No specific permits were required for the described field studies, which took place in two experimental fields at the CRA-ORL in Montanaso Lombardo and CRA-ORA in Monsampolo del Tronto (Italy). These field plots were used by the authors of this paper affiliated to the aforementioned institution (LT, NA, LP, TS and GLR) for phenotypic characterization of the eggplant population.

Plant material and the evaluation of phenotype

The set of 191 accessions making up the germplasm panel (S1 Table) included representatives of breeders' lines, old varieties and landraces, and is identical to the one described by Cericola et al. [10]. The whole panel was grown in field at two sites (Montanaso Lombardo (ML) 45°20'N, 9°26'E and Monsampolo del Tronto (MT) 42°53'N, 13°47'E) over two consecutive seasons in two completely randomized blocks with six plants per accession per block. Standard horticultural practices were applied. The 33 chosen traits (relating to either fruit morphology or plant and leaf morphology, and listed in Table 1) were based on descriptors defined by the European Cooperative Programme for Plant Genetic Resources Solanaceae (ECPGR [11]) and the International Board for Plant Genetic Resource (IBPGR [12]). The traits assayed are the following:

Table 1. Codes used to identify the traits measured, along with statistics describing their variation among the members of the association panel.

Fruit morphology traits were measured from five representative fruits per replication and comprised: fruit weight (fw), fruit length (fl), the diameter sampled in four parts of the fruit (fd1/4, fd1/2, fd3/4 and fdmax), fruit diameter max position (fdmaxp; using a scale from 1 = close to the calyx to 8 = close to the apex), fruit shape (fs; the ratio between fl and fdmax), fruit curvature (fcur; 1 = no curvature; 3 = slightly curved, 5 = curved; 7 = S shaped, 9 = U shaped), fruit apex shape (fas; 3 = protruding apex shape; 5 = smooth apex shape; 7 = depressed apex shape), peduncle length (pedl), calyx prickliness (fcpri; 0 = no prickles, 1 = < 3 prickles, 3 = around 5 prickles 5 = around 10 prickles 7 = around 20 prickles 9 = > 30 prickles), calyx removal (fcr; describing the difficulty in detach the calyx from the fruit: 0: hard; 1: easy) and calyx coverage (cacov; using a scale from 1 = less than 10% of the fruit length to 5 = more than 50%). Peel and pulp resistance to mechanical penetration were measured by inserting a manual penetrometer; for peel firmness (outfir) assessed from a point halfway between the peduncle and the distal end of the fruit, while for pulp (intfir) was measured at the centre of a crosswise cut fruit. The fruit was cut transversely in the seed region to ascertain the number of seed locules (slon), as well as the flesh color (flcol) and presence/absence of green ring (gring) next to the skin.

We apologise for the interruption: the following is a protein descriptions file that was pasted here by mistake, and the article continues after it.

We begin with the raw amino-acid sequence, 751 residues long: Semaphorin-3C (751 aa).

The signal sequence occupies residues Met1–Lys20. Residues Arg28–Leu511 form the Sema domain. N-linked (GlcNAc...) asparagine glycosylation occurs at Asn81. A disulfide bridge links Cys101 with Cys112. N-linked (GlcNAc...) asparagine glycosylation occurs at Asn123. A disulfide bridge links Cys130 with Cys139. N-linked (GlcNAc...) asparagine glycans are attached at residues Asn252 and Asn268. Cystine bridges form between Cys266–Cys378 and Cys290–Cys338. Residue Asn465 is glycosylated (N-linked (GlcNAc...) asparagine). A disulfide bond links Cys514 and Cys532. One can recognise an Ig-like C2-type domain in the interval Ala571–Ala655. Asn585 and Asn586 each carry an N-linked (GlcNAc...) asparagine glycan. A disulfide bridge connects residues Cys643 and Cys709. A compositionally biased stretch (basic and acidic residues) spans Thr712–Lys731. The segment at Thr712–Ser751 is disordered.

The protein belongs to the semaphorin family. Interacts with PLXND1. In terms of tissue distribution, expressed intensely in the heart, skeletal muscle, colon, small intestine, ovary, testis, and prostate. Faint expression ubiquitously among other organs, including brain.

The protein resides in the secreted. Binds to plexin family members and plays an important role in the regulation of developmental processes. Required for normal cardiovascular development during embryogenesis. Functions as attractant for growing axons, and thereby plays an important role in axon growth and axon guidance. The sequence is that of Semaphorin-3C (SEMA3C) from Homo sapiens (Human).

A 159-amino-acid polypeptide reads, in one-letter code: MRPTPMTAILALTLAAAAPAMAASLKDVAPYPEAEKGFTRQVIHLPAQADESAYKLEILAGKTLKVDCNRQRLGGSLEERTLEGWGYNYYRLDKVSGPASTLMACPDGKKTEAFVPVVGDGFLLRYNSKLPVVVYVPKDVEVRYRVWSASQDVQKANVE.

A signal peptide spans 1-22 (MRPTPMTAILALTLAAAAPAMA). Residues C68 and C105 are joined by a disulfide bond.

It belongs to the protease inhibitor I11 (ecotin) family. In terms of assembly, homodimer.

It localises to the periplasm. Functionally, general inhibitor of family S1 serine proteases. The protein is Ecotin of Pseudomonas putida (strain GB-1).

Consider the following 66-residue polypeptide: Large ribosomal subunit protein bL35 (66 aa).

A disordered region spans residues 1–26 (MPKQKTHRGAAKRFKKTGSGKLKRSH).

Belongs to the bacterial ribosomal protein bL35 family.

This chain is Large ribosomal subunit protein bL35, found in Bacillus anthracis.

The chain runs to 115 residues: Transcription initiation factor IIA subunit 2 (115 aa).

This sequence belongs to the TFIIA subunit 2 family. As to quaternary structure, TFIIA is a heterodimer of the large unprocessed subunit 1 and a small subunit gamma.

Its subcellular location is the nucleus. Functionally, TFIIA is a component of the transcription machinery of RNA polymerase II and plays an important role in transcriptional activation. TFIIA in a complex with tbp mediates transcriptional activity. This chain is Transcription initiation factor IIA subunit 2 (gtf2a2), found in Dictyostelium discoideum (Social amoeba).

The plant and leaf morphology traits were measured prior to the first harvest and comprised: growth habit (hab; scored on a scale from 1 = upright to 9 = prostrate), number of principal branches (br), leaf width (lw), leaf length (lle), leaf venation and stem prickliness (adlcevepri, adllavepri, ablcevepri, abllavepri and stpri; scored from 0 = no prickles to 5 = high number of prickles), leaf prickles number (adlprin and ablprin), leaf hairiness (lha; scale from 1 = no hairiness to 5 = high hairiness), the number of flowers per inflorescence (flwin; represented by the mean of five inflorescences), and the flowering time (flwt; defined by the day on which at least 50% of the plants within an accession displayed at least one opened flower).

Statistical analysis and GWA mapping

The trait data were treated as adjusted accession means (best linear unbiased predictors). Several multivariate linear mixed models were tested using a combination of the F-test (for the fixed component) and the Akaike test (for the random component). The best fit model was: pijsb = lj + ys + rbjs + gi +mij+ nis + eijs, where pijsb represented the phenotype of the bth replicate of the ith genotype at the jth location in the sth season; lj the fixed effect of the jth location, ys the fixed effect of the sth season, rbjs the fixed effect of the bth replicate within the jth location in the sth season, gi the random effect of the ith genotype, mij the random effect of the genotype by location interaction, nis the random effect of the genotype by season interaction and e the residual. Broad sense heritabilities were calculated from the expression , where σ2g represented the genotypic variance, σ2y the genotype x year interaction, σ2l the genotype x location interaction, σ2e the residual variance, ny the number of years (2) and nl the number of locations (2). Pearson correlation coefficients were calculated between each pair of traits. All analyses were carried out using software implemented in the R package [13].